Repost from CBS5 KPIX San Francisco
Repost from The San Francisco Chronicle, SFGate.com
Lots of oil in rail tank cars about to be coming to Bay Area
Phillip Matier And Andrew Ross
Sunday, March 23, 2014
FILE – In this Aug. 8, 2012 file photo, DOT-111 and AAR-211 class rail tankers pass by on the background as a man works at the Union Pacific rail yard in Council Bluffs, Iowa. DOT-111 rail cars being used to ship crude oil from North Dakota’s Bakken region are an “unacceptable public risk,” and even cars voluntarily upgraded by the industry may not be sufficient, a member of the National Transportation Safety Board said Wednesday, Feb. 16, 2014. The cars were involved in derailments of oil trains in Casselton, N.D., and Lac-Megantic, Quebec, just across the U.S. border, NTSB member Robert Sumwalt said at a House Transportation subcommittee hearing. (AP Photo/Nati Harnik, File) Photo: Nati Harnik, Associated Press.
Oil is flooding into the Bay Area – in rail tank cars that amount to potential environmental disasters on wheels.
In 2011, about 9,000 tank cars filled with crude oil were shipped into California by rail. In the next two years, thanks to the oil boom in North Dakota and Canada, the number is expected to jump to more than 200,000, according to the California Energy Commission.
About 10 percent of the oil will be headed to the five Bay Area refineries, which means traveling through Contra Costa and Solano counties. The question is, are we prepared to handle the spills or fires if there is a derailment?
“No,” said state Sen. Jerry Hill, D-San Mateo, after listening to 2 1/2 hours of testimony from emergency responders the other day at a hearing in Sacramento.
In a nutshell, the state has plenty of money for responding to waterborne accidents like the Cosco Busan oil spill in the bay in 2007 – but virtually nothing for handling spills on land.
“It’s not that crude oil is any more dangerous than ethanol or other products that we currently see on the rails,” said Chief Jeff Carman of the Contra Costa County Fire Protection District. “It’s just that with the sheer volume that will be coming in, we are going to see more accidents.”
First on the scene of any accident is likely to be the local fire department – but in Contra Costa and Solano, some agencies have closed fire stations in recent years or reduced the number of personnel per shift to deal with budget cuts.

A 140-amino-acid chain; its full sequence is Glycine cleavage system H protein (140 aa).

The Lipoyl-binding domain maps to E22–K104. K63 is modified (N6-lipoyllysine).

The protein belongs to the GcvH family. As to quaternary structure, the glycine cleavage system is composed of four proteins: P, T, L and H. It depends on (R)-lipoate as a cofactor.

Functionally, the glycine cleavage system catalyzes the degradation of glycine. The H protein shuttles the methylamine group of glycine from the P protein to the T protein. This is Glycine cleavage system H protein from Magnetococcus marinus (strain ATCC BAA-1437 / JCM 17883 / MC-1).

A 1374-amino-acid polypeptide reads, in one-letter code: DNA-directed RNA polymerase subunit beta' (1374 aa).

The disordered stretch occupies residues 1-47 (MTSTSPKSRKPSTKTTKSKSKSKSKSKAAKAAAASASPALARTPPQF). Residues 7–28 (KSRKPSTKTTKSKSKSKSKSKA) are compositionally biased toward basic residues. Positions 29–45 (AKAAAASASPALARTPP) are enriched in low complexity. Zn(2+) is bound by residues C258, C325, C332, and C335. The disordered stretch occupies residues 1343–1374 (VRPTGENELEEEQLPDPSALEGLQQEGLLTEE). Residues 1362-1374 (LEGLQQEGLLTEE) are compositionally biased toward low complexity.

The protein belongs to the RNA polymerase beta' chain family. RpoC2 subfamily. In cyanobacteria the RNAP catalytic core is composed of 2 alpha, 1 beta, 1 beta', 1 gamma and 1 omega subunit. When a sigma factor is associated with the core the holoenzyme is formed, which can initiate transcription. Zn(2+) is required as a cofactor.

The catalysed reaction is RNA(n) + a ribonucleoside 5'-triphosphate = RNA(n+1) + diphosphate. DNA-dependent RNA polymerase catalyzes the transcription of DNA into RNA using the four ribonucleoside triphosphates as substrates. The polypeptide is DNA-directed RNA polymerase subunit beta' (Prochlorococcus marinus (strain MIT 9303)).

Contra Costa Fire, for example, is down to 75 on-duty firefighters a day to cover 400 square miles and 600,000 people, compared with the 90 firefighters a day just two years ago.
To give an idea of the potential scale of an accident, the amount of oil that spilled from the Cosco Busan equals about 1 1/2 tank cars of crude. A full train could carry 60 times that amount.
“There is a potential for very serious problems and very disastrous problems,” Hill said.San Francisco Chronicle columnists Phillip Matier and Andrew Ross appear Sundays, Mondays and Wednesdays. Matier can be seen on the KPIX TV morning and evening news. He can also be heard on KCBS radio Monday through Friday at 7:50 a.m. and 5:50 p.m. Got a tip? Call (415) 777-8815, or e-mail firstname.lastname@example.org.
Repost from a Contra Costa Times Editorial
Despite unknown risks, highly volatile crude shipments suddenly routing through the East Bay
Crude oil is not normally considered explosive. But lighter crude from the Bakken Shale formation of North Dakota, suddenly being shipped through the East Bay, is entirely different.
It contains several times the combustible gases as oil from elsewhere, according to a recent Wall Street Journal analysis. Randy Sawyer, Contra Costa County’s hazardous materials chief, considers it as explosive as gasoline.
In Quebec last summer, a train carrying Bakken crude derailed, exploded and killed 47 people. Subsequently, derailed trains in Alabama and North Dakota exploded.
“Given the recent derailments and subsequent reaction of the Bakken crude in those incidents, not enough is known about this crude,” Sarah Feinberg, chief of staff at the U.S. Transportation Department, told the Journal.
Yet, long trains carrying the volatile cargo started traveling through the East Bay last year. This calls for aggressive oversight from Martinez to Sacramento to Washington — before we have a disaster on our hands.
According to the governor’s office, rail shipments of oil into the state, including Bakken crude, are expected to increase from 3 million barrels to approximately 150 million barrels per year by 2016.
Kinder Morgan is unloading some of that cargo in Richmond, just blocks from an elementary school and the Point Richmond and Atchison Village neighborhoods, and transferring it to tanker trucks.
At least some of it is going to Tesoro Refinery near Martinez, according to Sawyer and a report by KPIX Channel 5. Tesoro — which recently demonstrated its lack of candor after two acid spills that sent four workers to hospitals — refuses to say whether it’s processing Bakken crude.
The implications are profound. The notion of transporting massive quantities of highly combustible crude through local neighborhoods should alarm the federal Department of Transportation, which regulates rail shipping.
The long trains are going right through the districts of Reps. George Miller, D-Martinez, and Mike Thompson, D-Napa. They must demand answers from the administration about why it allows this to proceed when so little is known.
At the local level, the Contra Costa Board of Supervisors must examine the adequacy of the county’s Industrial Safety Ordinance to make sure it can ensure that Tesoro and any other refinery that uses Bakken crude has taken adequate precautions.
Sawyer, the county’s environmental hazards chief, didn’t even know Bakken fuel was coming into the county until he saw recent press reports. Clearly the system is broken.